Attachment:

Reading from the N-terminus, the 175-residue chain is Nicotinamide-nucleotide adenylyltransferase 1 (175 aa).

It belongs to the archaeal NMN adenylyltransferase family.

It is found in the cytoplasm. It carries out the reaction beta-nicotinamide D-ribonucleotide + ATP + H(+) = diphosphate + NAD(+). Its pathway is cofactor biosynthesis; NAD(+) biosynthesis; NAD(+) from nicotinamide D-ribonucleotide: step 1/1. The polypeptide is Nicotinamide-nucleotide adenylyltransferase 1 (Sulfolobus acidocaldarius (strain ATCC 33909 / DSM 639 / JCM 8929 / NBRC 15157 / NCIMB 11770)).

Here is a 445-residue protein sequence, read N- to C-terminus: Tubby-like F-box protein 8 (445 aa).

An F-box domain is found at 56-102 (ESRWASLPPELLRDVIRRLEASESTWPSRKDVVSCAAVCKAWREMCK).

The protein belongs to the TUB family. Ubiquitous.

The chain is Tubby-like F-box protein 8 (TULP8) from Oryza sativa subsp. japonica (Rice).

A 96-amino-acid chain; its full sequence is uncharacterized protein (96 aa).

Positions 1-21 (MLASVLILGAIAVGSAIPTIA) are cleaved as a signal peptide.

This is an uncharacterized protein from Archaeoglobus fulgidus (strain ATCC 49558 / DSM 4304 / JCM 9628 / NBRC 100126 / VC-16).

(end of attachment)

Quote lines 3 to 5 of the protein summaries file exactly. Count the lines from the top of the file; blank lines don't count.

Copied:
It is found in the cytoplasm. It carries out the reaction beta-nicotinamide D-ribonucleotide + ATP + H(+) = diphosphate + NAD(+). Its pathway is cofactor biosynthesis; NAD(+) biosynthesis; NAD(+) from nicotinamide D-ribonucleotide: step 1/1. The polypeptide is Nicotinamide-nucleotide adenylyltransferase 1 (Sulfolobus acidocaldarius (strain ATCC 33909 / DSM 639 / JCM 8929 / NBRC 15157 / NCIMB 11770)).

Here is a 445-residue protein sequence, read N- to C-terminus: Tubby-like F-box protein 8 (445 aa).

An F-box domain is found at 56-102 (ESRWASLPPELLRDVIRRLEASESTWPSRKDVVSCAAVCKAWREMCK).